Final Fantasy VII – Nanaki and Seto’s Story Is Kind of Haunting

Final Fantasy VII

Final Fantasy VII was filled with emotional moments, but there’s one scene in particular that I’ve always found especially dark and moving. It might not get brought up in FF7 conversations as often as Aeris’ death scene does, but the image of Seto’s petrified remains has always haunted me.

Red XIII, or Nanaki (A.K.A. the orange tiger/wolf thing), joins your party in the Shinra labs and agrees to stick with you until you reach his village, Cosmo Canyon. At the end of your stay there, there’s a poignant scene involving Nanaki and his father Seto.

Nanaki had been ashamed of his father for years, believing Seto had abandoned Cosmo Canyon in its time of need. It turns out, Seto had secretly defended the village from the attacking Gi, but he had been turned to stone by poisonous arrows during the fray. Nanaki is moved by this story, and howls at the moon beneath the stone figure that used to be his father. The stone sheds some tears.

Final Fantasy VII

It’s perhaps a bit melodramatic, but when I experienced this scene as a teenager, I was especially disturbed. See, my interpretation was that Seto was still alive, though he would live out the rest of his days as a statue. That was a terrifying thought for a kid who hadn’t even finished high school yet. I spent a lot of time ruminating over the implications of living one’s life as a stone figure, and I came to the conclusion that it would be awful. You can’t do anything but stand there silently. Things will continue to happen around you, and, while you can watch them happen, you are forever powerless to change anything.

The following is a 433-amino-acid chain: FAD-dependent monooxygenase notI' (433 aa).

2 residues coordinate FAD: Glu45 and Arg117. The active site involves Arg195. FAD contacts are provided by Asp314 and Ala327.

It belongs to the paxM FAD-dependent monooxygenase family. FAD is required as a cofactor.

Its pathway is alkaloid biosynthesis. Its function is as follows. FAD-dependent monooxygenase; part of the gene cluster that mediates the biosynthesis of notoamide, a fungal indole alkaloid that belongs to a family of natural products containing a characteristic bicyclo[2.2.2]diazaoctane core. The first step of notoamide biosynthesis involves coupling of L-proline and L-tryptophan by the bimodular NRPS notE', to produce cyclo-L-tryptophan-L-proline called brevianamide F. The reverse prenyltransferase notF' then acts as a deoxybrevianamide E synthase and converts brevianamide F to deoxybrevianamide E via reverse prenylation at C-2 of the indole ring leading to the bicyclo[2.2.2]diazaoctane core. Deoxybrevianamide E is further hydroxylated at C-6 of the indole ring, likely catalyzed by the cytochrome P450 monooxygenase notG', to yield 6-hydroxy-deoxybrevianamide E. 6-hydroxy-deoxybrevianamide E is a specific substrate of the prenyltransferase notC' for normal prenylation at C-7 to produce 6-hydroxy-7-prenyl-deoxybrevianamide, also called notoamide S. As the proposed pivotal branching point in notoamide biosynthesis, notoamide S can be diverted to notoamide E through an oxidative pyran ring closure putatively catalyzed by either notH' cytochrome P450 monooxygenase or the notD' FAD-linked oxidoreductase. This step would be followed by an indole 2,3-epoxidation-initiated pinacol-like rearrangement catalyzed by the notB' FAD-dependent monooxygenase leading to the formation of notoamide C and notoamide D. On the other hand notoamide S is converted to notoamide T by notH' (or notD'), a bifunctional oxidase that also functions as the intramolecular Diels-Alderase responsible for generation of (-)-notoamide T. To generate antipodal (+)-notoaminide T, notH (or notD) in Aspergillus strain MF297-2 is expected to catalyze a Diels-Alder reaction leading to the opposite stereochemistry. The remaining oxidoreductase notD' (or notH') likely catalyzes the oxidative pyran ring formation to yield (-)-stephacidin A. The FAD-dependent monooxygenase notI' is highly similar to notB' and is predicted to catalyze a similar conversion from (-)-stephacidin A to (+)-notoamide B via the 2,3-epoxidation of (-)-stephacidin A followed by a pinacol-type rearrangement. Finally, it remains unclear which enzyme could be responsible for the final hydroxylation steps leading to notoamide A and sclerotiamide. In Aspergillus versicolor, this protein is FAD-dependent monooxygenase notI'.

The world will forever turn, leaving Seto as a silent witness of the passing of ages.

Strangely enough, I had read C.S. Lewis’ The Lion, The Witch, and the Wardrobe at a very young age, which features a courtyard full of Narnians turned to stone. I didn’t find it as disturbing as the Seto scene. I think my interpretation of the Narnia scene was that the characters went into a sort of hibernation during their stone phase. Not so with the weeping Seto.

Of course, I was young enough that I didn’t consider that maybe this was just a visual metaphor. Seto’s soul has probably joined the Lifesream and the statue is merely the shell he left behind. The tears are just there to symbolize his redemption in his son’s eyes. This is a viable interpretation.

Still, that scene will always stand out to me as darkly moving, and, as a result, I’ll forever be forced to ponder the idea of living a horrible life of stone.

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